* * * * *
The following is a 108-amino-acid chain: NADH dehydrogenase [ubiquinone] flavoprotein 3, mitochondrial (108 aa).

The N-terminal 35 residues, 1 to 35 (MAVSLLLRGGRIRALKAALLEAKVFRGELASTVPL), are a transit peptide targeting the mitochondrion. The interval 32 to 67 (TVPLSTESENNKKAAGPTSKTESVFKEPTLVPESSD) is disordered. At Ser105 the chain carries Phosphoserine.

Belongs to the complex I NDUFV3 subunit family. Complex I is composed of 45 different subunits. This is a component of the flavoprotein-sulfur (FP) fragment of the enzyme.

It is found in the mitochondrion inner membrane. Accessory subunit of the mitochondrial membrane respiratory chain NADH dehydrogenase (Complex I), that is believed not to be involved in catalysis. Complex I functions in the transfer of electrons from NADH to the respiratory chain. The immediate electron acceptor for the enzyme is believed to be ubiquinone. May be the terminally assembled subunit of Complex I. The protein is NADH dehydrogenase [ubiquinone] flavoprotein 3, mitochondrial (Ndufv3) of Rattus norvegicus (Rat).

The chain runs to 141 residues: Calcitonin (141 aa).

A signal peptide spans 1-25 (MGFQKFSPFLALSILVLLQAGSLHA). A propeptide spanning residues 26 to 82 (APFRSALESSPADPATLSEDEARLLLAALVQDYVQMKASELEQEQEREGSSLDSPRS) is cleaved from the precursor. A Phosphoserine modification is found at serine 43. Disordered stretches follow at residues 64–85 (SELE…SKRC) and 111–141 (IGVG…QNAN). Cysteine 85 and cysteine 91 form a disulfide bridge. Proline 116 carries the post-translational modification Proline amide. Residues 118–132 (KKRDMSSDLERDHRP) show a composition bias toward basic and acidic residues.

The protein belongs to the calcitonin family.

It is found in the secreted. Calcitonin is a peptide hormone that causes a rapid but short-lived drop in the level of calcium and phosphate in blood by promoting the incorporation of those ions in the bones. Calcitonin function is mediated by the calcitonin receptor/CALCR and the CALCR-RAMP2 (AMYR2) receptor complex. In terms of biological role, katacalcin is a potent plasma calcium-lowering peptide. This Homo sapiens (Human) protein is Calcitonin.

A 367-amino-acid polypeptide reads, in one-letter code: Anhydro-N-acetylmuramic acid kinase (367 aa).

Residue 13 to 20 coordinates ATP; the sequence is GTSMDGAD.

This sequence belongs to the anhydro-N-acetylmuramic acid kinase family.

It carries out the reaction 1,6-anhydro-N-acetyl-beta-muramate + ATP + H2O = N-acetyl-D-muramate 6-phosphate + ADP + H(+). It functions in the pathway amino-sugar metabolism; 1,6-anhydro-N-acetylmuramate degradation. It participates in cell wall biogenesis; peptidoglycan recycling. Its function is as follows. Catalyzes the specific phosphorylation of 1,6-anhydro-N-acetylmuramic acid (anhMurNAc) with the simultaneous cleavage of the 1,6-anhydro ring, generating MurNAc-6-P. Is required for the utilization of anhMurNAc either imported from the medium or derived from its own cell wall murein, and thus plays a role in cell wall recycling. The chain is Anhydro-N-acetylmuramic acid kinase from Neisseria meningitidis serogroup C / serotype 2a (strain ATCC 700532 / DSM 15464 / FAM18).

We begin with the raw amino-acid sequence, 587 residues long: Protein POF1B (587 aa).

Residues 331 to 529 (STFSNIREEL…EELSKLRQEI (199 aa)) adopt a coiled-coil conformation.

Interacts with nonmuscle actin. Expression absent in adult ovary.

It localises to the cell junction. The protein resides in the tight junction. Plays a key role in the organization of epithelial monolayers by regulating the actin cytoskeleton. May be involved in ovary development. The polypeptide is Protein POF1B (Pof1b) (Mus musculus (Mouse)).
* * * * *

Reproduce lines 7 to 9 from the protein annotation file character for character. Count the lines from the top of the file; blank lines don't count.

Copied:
The protein belongs to the calcitonin family.

It is found in the secreted. Calcitonin is a peptide hormone that causes a rapid but short-lived drop in the level of calcium and phosphate in blood by promoting the incorporation of those ions in the bones. Calcitonin function is mediated by the calcitonin receptor/CALCR and the CALCR-RAMP2 (AMYR2) receptor complex. In terms of biological role, katacalcin is a potent plasma calcium-lowering peptide. This Homo sapiens (Human) protein is Calcitonin.

A 367-amino-acid polypeptide reads, in one-letter code: Anhydro-N-acetylmuramic acid kinase (367 aa).